Sunday in the Park
My season of sweets and treats may be coming to an end. Which is probably a really good thing. But, I confess, I loved the indulgences. Though there had been extra treats at a few holiday gatherings before Dec. 25, it was Christmas morning itself that started the rich shift. My neighbor arrived at my front door with his small Santa- believing son. Though it was just past nine, it was apparent they had been up for hours. They came bearing a warm, cinnamon, iced, pull-apart cake thing. His skinny wife had baked up another delicious gift.
Another neighbor dropped off powdery buttery cookies and, yet another, the best peanut brittle made. Period. My house started to groan with pleasure under the weight of the kindness and calories. The hand-dipped chocolate-covered dried (not ooey gooey syrupy) cherries from San Francisco I was given were perfect when they paired with the Spanish red wine that appeared. In fact, that was dinner one night. Another night the aforementioned peanut brittle was complimented by another gift, a local delicacy, High West rye whiskey. No other protein was needed.
On New Year’s Day, neighbors called midmorning and invited me to join them for brunch. Just a few friends, they said. And though I had worked until 2 a.m. and my jammies felt really, really like a second skin I never wanted to separate from, I so like these kind people, I threw on some sweater pants and wandered into the cul-de-sac. I found they had also invited a few folks from outside the ‘hood I just adore. This is another case, by the way, of a skinny baker. There was fruit and juices and coffees and teas, but this international family also laid out meats and cookies and yummy honeys and spread for breads. And we all moved around the room and the table, children and adults, with conversations frosted not with contrived resolutions but with some resolution of our own.
At my end of the table, the host pulled up a chair and, in response to someone else’s comment, this European Catholic man sighed and said, "You know I wish I had studied Buddhism." And I said, "Well, you can, you know. You could study all the world religions; it’s not too late." He looked at me and said quickly, "That’s so American of you." And I put down my teacup. I tried not to overreact. I was a guest in his warm, inviting home. So I chose my words carefully. "Um, what exactly do you mean by that?" And he looked at me in a kind of wistful way and said, "You Americans always find the possible. You think you can start over. Begin new careers. Learn things that, in Europe, we think you must be taught by masters. We think you must learn certain ways at certain times. You always prove that’s not so."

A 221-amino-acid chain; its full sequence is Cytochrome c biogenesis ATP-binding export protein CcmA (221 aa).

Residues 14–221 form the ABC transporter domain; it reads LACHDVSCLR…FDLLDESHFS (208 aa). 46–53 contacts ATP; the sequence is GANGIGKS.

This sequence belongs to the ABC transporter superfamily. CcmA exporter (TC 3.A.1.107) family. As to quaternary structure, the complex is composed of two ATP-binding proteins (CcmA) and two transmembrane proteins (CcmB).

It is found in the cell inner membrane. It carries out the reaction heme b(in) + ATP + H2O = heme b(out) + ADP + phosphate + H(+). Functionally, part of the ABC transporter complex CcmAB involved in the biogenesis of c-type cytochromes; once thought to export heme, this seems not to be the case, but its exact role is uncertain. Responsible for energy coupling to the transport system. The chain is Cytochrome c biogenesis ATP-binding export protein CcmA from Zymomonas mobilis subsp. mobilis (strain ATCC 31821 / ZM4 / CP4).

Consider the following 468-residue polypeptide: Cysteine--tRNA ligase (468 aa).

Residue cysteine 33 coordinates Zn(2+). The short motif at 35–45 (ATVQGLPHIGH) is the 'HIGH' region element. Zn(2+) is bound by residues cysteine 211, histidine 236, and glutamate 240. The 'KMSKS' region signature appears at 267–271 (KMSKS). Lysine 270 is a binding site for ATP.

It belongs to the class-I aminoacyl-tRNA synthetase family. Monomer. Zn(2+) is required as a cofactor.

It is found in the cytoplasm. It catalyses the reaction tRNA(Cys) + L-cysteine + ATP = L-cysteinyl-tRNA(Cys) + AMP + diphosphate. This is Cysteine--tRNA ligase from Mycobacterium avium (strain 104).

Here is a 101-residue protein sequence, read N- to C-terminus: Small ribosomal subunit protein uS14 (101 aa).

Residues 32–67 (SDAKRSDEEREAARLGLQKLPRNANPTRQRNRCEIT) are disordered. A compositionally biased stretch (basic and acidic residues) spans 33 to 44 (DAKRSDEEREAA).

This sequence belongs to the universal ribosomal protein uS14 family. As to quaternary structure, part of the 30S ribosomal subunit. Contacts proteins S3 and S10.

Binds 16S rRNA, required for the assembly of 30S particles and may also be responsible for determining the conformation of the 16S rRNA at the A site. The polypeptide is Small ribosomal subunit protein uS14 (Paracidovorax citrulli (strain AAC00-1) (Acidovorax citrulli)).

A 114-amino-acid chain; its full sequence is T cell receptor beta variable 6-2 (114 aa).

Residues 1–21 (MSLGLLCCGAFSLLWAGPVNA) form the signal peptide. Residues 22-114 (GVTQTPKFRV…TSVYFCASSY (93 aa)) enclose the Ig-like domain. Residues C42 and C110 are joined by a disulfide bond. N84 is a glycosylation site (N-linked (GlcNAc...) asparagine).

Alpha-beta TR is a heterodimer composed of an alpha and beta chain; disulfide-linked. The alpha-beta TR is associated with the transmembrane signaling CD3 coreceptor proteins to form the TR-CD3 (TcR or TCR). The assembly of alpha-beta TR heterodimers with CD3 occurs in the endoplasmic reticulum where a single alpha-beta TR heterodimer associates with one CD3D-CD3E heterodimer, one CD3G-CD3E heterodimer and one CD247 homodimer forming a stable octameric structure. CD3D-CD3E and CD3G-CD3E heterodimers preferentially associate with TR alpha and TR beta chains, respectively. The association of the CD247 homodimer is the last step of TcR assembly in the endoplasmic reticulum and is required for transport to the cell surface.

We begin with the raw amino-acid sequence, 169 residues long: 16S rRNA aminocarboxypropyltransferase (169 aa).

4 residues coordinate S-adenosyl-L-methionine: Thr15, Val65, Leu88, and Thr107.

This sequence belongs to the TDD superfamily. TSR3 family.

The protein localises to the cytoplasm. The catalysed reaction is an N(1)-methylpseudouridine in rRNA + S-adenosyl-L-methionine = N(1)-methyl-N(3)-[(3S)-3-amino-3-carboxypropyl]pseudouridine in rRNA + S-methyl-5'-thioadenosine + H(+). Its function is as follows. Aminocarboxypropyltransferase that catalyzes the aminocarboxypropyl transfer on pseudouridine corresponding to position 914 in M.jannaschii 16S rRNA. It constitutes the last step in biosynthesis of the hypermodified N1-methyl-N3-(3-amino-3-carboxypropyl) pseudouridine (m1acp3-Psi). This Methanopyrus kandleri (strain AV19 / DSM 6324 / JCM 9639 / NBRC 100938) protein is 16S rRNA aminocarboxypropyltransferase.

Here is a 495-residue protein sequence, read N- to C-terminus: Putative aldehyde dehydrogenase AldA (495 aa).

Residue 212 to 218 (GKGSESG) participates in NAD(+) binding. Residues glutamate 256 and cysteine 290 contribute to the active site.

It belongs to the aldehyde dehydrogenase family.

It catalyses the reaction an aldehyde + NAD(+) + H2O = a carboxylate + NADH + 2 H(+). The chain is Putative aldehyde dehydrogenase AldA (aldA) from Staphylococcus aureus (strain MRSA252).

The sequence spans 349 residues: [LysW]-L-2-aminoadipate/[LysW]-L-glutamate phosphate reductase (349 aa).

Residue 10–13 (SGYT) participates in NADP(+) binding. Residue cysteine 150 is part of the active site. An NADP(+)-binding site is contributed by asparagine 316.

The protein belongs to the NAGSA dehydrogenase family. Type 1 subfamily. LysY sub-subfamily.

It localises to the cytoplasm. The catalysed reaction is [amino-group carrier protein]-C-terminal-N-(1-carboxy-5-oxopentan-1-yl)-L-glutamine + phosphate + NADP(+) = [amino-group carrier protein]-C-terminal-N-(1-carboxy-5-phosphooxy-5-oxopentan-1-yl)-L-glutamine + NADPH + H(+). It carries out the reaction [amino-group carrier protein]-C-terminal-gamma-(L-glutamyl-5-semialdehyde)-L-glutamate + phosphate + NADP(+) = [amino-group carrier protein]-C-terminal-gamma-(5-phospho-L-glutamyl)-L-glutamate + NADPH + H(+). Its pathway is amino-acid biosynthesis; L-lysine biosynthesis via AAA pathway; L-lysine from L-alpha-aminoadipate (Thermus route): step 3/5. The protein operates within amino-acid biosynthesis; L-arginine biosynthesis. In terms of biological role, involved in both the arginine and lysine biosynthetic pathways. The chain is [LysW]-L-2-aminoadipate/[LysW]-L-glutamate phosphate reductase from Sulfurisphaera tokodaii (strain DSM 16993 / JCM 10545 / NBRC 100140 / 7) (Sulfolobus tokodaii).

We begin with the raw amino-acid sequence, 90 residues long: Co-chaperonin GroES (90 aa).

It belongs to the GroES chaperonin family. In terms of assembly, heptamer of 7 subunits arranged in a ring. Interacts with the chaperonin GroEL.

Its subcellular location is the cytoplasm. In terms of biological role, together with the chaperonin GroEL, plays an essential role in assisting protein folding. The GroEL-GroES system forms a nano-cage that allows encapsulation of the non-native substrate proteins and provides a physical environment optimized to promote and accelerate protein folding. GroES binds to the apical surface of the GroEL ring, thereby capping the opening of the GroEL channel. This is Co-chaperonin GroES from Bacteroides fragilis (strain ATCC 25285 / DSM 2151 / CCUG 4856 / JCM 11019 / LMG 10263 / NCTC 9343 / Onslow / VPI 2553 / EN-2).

The man seated across from me, formerly from Great Britain, talked about his first years here near 30 years ago, being an illegal immigrant and borrowing money based on his confidence that he had a good business idea. "I never could have done that in Europe," he agreed. He now owns several highly successful businesses and he, too, credited that "Can Do" spirit of Americans for allowing him such good fortune.
My neighbor said that was what he had been talking about — did I see that? And I did, though I never really thought of it in terms of nationality before. I then added the component that had changed in my lifetime — that so many barriers had come down for women. And these European men nodded. One confessed that he was off to a photo shoot in New Zealand and the director had asked him if he minded if his assistant was a woman. And he laughed and said, Why would he? He is younger than me by a generation. Younger by just enough to see, after his adult lifetime in the United States, surrounded by strong, capable women, how archaic this comment was.
There was conversation too, about the creative nature of Americans, coupled with the fear that the current education system was stifling some of that creativity. I quoted Sir Ken Robinson (you can see his talk on TED.com) who says, "Creativity is as important as literacy." And we all agreed about needing to find more ways to encourage young people to embrace their inner genius. Whether that be as a baker, a photographer, a business person or an arts administrator.
It was a rich brunch. And the food wasn’t bad either. And while it may be time to get back to chicken and potatoes I hope the richness of that New Year’s Day conversation is a harbinger of other delicious gatherings with thinky people in the days and weeks and months ahead in 2010. I may not find them every day, but I’ll be on the lookout more often, starting this Sunday in the Park
Teri Orr is the director of the Park City Performing Arts Foundation that provides programming for the George S. and Dolores Doré Eccles Center for the Performing Arts and the Big Stars Bright Nights Summer Concert Series at Deer Valley. She is also a former editor of The Park Record.
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